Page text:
A chance conversation a couple of days ago at the awesome Anstruther Fish Bar, that most venerable of fish and chip restaurants, reawakened my love for the music of Karen Carpenter. When even the merest mention of a song title can cause a grown man to splutter over his glass of milk, his eyes welling up in emotion, you know this is music of incredible power: such to elicit meaningful responses that totally belies its common positioning within the otherwise moribund genres of MOR or easy listening.
In the BBC Arena interview special with an eightysomething Ingmar Bergman, he talked about his love of music (of which, by the way, he has impeccable taste). He pondered on the mystery of its origins, asking people along the way as part of an almost Diogenesian inquiry into its whys, yet never receiving a plausible answer. Neither do I have an answer, and my passionate feelings about these songs is a perfect reason for not having one.
The Carpenters : Love Songs (1998)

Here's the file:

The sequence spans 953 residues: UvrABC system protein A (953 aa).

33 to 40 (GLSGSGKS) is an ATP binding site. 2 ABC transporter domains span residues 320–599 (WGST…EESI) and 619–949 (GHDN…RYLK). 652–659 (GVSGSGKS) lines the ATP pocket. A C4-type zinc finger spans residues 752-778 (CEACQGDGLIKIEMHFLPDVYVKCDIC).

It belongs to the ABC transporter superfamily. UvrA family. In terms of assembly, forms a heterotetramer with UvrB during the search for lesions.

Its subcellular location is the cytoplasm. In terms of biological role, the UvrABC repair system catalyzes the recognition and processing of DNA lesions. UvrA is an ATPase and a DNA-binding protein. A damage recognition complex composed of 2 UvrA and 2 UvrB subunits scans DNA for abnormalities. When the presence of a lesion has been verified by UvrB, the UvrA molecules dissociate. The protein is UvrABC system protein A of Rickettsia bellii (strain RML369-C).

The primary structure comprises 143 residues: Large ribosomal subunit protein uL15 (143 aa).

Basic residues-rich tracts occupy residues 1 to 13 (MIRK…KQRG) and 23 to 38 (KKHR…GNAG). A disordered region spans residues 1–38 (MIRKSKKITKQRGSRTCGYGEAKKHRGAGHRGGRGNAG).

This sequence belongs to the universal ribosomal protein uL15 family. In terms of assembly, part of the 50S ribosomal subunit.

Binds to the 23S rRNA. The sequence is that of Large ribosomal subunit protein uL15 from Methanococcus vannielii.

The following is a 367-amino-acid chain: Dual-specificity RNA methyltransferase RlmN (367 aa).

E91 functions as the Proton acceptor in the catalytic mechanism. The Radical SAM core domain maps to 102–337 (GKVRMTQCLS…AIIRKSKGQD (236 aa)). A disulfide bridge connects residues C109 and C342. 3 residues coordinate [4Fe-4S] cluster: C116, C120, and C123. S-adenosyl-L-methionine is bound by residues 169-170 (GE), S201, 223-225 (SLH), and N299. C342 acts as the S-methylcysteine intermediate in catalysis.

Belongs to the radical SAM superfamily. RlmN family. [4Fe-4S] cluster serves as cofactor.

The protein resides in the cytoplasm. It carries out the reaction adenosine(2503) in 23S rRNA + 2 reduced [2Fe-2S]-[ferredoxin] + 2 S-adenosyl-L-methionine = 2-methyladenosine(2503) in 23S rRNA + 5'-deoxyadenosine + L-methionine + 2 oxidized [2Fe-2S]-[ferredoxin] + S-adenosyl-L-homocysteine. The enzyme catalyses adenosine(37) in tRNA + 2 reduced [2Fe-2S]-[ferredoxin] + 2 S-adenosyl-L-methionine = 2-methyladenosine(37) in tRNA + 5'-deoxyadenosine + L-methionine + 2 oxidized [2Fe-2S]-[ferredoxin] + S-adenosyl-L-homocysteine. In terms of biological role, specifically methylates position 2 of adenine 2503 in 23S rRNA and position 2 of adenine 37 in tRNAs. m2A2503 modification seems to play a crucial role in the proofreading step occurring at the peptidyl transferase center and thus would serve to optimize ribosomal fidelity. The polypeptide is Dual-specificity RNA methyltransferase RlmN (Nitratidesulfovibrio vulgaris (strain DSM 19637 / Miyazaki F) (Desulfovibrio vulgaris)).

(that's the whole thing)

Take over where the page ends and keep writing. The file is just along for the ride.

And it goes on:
Compilations are rarely little more than lazy affairs to cash in on an artist's popularity later in their careers, or posthumously - and at their charitable best, a way of creating interest in further exploration of an artist's career. However, in the case of The Carpenters, this affectionately selected and sequenced collection makes perfect sense. Whereas their original albums were rather tepid affairs showcasing a variety of styles from inoffensive soft rock to country to pop, it was the torch songs and love songs that really stood out.
Karen Carpenter's voice is impossibly beautiful. She breathes life into her lyrics in a way that defies all reasoning, in a way that many others have tried yet all have failed - in fact, so painfully sweet and heartbreakingly pure that you have to admire Richard Carpenter's strength of resolve in not having to be constantly having to reconstitute himself from a sorry puddle of tears.
All the Carpenters' songs that I personally love are on this album, ones like Superstar, (They Long To Be) Close To You, This Masquerade; and there are a few wonderful new discoveries too, such as the soulwrenching A Song For You. A definite criticism could be levelled at some of the fancy post-production applied to this album - it does sound as if they've been 'enhanced' a bit (in my opinion, unnecessarily), and the original version of Close To You was a minute or so longer than the one offered here.